Theses and Dissertations

Date of Award


Document Type


Degree Name

Doctor of Philosophy (PhD)



First Advisor

Dr. Michael A. Abebe

Second Advisor

Dr. Wanrong Hou

Third Advisor

Dr. Jennifer L. Welbourne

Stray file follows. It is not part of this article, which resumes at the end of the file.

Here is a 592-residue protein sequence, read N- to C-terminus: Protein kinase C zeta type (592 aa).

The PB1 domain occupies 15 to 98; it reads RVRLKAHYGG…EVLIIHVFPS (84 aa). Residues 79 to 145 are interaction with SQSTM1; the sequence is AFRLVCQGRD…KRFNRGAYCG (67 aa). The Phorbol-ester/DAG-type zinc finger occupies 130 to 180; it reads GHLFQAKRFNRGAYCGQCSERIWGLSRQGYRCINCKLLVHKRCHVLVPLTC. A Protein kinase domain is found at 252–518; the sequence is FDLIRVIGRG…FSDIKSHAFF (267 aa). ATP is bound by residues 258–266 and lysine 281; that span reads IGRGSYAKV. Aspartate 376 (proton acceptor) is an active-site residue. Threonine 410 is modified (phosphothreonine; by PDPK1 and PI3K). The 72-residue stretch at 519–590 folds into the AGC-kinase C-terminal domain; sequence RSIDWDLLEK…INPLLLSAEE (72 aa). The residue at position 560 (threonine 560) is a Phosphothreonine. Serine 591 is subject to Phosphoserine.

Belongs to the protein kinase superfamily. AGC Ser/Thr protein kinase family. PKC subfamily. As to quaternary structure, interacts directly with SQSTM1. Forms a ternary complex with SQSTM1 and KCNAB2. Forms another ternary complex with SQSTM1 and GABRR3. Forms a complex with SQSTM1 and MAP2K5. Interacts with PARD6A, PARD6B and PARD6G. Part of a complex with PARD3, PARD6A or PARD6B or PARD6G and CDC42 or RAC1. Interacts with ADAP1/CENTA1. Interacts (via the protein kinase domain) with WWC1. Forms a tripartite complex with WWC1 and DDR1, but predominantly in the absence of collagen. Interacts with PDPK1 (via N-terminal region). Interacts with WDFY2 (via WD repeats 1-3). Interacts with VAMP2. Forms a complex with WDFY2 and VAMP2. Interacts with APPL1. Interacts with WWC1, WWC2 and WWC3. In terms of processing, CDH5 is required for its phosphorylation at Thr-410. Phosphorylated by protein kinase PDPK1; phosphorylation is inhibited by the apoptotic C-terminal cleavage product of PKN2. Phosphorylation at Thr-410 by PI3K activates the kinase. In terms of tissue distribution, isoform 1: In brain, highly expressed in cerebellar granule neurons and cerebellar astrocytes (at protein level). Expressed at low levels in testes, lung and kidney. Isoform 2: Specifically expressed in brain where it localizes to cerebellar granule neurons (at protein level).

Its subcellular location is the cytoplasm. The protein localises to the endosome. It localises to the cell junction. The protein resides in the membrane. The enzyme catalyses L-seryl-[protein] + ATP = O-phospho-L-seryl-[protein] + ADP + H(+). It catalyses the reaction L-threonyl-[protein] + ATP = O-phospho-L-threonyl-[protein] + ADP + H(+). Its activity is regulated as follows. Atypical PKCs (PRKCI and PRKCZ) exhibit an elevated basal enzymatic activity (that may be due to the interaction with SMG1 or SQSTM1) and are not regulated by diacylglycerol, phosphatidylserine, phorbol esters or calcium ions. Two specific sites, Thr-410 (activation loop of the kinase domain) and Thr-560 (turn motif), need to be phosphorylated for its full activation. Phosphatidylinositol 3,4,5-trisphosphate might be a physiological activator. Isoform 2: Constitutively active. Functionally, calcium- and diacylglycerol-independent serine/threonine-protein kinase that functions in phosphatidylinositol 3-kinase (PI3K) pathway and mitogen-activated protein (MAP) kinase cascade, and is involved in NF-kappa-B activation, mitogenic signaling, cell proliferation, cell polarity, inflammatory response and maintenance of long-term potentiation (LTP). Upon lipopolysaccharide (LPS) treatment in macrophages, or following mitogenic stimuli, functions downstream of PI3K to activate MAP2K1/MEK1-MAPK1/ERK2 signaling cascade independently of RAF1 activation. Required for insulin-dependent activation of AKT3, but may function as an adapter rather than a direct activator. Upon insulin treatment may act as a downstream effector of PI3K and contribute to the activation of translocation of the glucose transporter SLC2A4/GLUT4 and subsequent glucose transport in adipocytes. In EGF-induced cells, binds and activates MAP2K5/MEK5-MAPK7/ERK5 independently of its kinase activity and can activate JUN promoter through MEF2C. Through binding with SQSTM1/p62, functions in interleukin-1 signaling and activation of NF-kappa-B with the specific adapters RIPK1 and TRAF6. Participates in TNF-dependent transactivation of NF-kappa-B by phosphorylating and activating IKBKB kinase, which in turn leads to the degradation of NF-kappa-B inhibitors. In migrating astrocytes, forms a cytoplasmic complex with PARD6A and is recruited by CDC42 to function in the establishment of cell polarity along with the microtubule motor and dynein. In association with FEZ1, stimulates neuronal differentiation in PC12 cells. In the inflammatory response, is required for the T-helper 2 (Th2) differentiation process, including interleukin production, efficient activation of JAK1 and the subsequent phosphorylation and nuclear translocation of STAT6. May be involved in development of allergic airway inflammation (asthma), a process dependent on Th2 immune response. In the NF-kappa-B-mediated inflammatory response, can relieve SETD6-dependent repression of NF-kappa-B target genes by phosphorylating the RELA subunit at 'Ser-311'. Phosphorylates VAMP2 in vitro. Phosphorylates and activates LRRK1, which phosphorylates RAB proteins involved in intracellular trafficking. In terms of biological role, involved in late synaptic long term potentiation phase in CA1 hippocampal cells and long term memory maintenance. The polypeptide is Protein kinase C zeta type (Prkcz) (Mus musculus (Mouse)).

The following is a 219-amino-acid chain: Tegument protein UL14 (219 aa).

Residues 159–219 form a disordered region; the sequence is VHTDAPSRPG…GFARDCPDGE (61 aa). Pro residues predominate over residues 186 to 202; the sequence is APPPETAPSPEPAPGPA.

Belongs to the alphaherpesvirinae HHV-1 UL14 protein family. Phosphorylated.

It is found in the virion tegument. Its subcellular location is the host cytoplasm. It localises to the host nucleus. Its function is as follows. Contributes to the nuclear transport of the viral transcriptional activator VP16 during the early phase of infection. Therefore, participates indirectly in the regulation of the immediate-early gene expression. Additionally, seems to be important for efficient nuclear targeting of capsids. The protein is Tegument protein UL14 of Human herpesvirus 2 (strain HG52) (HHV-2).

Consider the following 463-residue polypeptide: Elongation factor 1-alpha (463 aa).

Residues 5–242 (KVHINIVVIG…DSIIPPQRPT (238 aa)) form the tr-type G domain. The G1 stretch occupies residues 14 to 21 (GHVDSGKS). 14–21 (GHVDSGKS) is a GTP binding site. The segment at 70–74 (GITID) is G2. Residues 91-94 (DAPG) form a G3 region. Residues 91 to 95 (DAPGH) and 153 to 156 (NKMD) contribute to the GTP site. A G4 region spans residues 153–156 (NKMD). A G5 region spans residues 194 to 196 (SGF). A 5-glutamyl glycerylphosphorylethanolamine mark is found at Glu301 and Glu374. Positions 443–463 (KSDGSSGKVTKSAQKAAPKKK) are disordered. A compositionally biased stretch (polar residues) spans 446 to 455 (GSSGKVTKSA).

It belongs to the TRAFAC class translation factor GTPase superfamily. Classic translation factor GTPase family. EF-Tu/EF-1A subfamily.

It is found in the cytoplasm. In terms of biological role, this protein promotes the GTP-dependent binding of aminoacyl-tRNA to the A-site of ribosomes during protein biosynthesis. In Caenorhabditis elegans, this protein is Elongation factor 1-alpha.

How do dominant (powerful) Chief Executive Officers (CEOs) influence corporate strategic behavior? Do they disproportionately focus on restructuring (cost-cutting or efficiency-enhancing) strategies in an attempt to run an efficient business? Alternatively, do they instead pursue aggressive (domain-creating) corporate strategies (i.e. engage in "empire-building") that not only expand the scope of the firm but also their personal influence? Current research evidence in the corporate governance literature is ambiguous when it comes to the relationship between CEO power and the choice of conservative vs. aggressive corporate strategies. Most studies in the literature use a piece meal approach and examine the influence of CEO power on the emphasis on either conservative or aggressive strategies (e.g. Bigley & Wiersema, 2002; Ang, de Jong & Van der Poel, 2014). Consequently, there is a need for a research that comprehensively examines the influence of CEO power on both corporate strategies. It is important to understand this relationship given that the strategies chosen bear tremendous influence on firm performance. This dissertation broadly explored the influence that powerful CEOs had on corporate restructuring and aggressive strategic behavior. Specifically, this dissertation sought to achieve three main objectives. First, it explored the link between CEO power and conservative and aggressive corporate strategies. Second, it explored the governance, organizational, and industry contexts in which CEO power led to higher engagement in either aggressive or conservative corporate strategies. Specifically, the proportion of outside board of directors, organizational slack resources, and industry munificence were examined. Finally, the link between aggressive and conservative strategies and firm performance was empirically explored. This dissertation drew from prospect and agency theories as its major theoretical foundations to discuss the overarching theme of executive decision-making in the context of risk. Despite the robust literature on the effect of CEO power, the results of the empirical analyses showed that CEO power did not appear to be a major influence on either type of corporate strategy. However, the composition of the Board of Directors did lessen the influence of CEO power on aggressive strategies such as acquisitions and strategic alliances. Similarly, industry munificence weakened the relationship between CEO power and divestitures which is a major part of conservative corporate strategies. Lastly, conservative and aggressive strategies held a mixed impact on firm performance. While retrenchment strategies were found to be positively related to Return on Assets (ROA), downsizing was in fact negatively related to Return on Equity (ROE). Neither conservative nor aggressive corporate actions were found to influence Tobin's Q, which is a measure of long-term market performance.


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